A couple of days ago I wrote: “I sometimes despair for this country”. This week I came to the conclusion it is much worse then that.
It started out as a normal lunch with co-workers. There were six of us. I don’t quite remember how we got there, but conversation turned to climate change. From there it was just a few small steps to the EUnion and democracy. It proved to be quite an education.
I found myself being ganged up by four others for my ‘quaint and old-fashioned’ notions of democracy and sovereignty. My suggestion that people should be allowed to have a say in the way they are governed was, quite literally, laughed away as ridiculous. The consensus was that allowing ordinary folks to vote on the future of the country was unworkable. It was argued that since the majority of people do not have the time and the energy to emerge themselves in complex issues, it follows that they would make the wrong choice. Ergo, best not to let them vote, best not to have a referendum on any issue. When I held up Switzerland as the obvious counter-example, the dismissive reaction was ‘Yes, but they’re rich because of their corrupt banking system’.
These colleagues were perfectly comfortable being ruled by mere mortals, who they assumed were current with the intricacies of ‘complex issues’. And if decisions and measures were made that were not exactly legal, well, sometimes you have to bend the truth a little to safe-guard us all from harm. My question of ‘What makes you think these people are better equipped to deal with complex question then you?’ was met with incredulous laughter. It never did receive a serious answer.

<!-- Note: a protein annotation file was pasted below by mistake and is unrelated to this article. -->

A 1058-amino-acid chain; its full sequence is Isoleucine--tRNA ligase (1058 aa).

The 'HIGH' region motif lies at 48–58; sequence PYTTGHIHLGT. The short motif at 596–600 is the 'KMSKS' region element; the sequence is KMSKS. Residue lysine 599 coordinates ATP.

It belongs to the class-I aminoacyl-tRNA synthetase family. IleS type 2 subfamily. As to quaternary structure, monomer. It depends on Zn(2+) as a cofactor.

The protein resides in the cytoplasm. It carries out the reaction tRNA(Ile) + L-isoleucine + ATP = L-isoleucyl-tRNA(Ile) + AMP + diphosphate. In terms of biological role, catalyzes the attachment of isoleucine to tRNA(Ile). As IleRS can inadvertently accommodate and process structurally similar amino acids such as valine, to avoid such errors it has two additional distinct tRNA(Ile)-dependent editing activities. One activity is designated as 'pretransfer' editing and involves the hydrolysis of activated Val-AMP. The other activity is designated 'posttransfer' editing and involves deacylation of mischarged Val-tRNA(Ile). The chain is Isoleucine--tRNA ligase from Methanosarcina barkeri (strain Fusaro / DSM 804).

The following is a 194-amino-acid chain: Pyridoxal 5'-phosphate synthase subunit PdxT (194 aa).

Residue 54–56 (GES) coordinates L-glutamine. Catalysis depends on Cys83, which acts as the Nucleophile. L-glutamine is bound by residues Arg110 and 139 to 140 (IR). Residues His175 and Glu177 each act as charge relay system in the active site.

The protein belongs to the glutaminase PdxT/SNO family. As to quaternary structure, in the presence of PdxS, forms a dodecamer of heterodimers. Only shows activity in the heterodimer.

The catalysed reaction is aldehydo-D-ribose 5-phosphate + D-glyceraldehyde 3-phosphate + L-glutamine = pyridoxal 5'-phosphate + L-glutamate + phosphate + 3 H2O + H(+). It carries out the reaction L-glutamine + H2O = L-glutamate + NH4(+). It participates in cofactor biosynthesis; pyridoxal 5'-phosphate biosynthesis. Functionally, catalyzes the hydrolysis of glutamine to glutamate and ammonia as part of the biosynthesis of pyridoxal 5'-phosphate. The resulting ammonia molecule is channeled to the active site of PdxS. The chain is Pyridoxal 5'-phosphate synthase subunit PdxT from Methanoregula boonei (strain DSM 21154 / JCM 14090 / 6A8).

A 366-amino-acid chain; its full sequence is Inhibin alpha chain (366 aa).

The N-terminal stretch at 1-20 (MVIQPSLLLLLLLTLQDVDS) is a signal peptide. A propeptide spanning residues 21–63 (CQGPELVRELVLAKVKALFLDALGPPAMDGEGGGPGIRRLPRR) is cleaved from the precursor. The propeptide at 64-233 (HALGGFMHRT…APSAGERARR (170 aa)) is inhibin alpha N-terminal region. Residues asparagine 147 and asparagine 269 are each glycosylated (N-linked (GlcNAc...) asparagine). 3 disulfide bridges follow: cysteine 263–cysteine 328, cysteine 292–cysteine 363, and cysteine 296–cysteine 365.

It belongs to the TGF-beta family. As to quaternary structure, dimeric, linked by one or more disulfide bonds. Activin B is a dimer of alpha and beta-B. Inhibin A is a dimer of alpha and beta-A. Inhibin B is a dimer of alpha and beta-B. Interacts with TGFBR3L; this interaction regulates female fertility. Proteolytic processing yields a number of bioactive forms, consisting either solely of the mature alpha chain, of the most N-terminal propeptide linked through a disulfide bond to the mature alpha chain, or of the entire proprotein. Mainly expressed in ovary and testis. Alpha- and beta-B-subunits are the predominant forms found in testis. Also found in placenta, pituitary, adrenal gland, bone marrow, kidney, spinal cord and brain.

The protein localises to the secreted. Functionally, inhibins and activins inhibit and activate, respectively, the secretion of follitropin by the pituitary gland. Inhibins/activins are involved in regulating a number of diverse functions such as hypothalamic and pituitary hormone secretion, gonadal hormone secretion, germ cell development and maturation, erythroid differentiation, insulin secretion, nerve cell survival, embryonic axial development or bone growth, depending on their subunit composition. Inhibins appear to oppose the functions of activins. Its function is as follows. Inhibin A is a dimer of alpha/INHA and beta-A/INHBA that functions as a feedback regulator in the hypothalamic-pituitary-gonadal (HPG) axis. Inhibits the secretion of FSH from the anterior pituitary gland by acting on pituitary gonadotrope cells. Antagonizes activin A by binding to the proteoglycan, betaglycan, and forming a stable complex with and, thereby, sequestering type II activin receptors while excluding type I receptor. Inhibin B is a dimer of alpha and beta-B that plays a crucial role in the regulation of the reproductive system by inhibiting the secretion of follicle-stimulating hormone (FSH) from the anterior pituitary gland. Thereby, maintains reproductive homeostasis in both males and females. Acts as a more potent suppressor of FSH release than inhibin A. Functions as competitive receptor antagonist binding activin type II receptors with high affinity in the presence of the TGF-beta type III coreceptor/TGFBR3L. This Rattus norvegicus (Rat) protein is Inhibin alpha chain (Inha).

The shocking part in all of this was: These were not evil people. These were ordinary colleagues, well-educated (there were three PhD’s at the table) and, arguably, well-informed people with broad interests and tastes. But the blind, uncritical belief in the men and women making up our parliament and government was staggering.
And then it just hit me: Most Dutch aren’t that interested in freedom and democracy, in having a say in their own future. They don’t want to deal with ‘complex issues’. They want to get on with their lives in a secure manner, safe from extraneous responsibilities. It seems that to most Dutch freedom and sovereignty are no longer a priority, are no longer an issue. This country of ours has already ceased to be.
Now, why does that bother me enough to write this blog? Why do I bother?
[UPDATE001] Serendipity strikes again as Dr. North writes:
“The key to wisdom is this – constant and frequent questioning … for by doubting we are led to question and by questioning we arrive at the truth”, says Peter Abelard, in one of many quotations extolling the virtues of scepticism. Although I am accused of the sin of cynicism, it is scepticism that I believe should be the default mode, especially – and always – when dealing with politicians, their officials, and the media.
Until we can learn that simple lesson and apply it, we are nowhere. We end up the gullible tools of the politico-media complex, ready to do their bidding at a drop of a hat, on the strength of a diet of lies and distortion that we are prepared to believe.
But whether we have the capacity as a nation to transcend our collective gullibility and develop into a mature, functioning democracy, I have my serious doubts. And recent experience has not given me any cause for optimism. These are dark days, and especially so when, as a collective, we are authors of our own grief.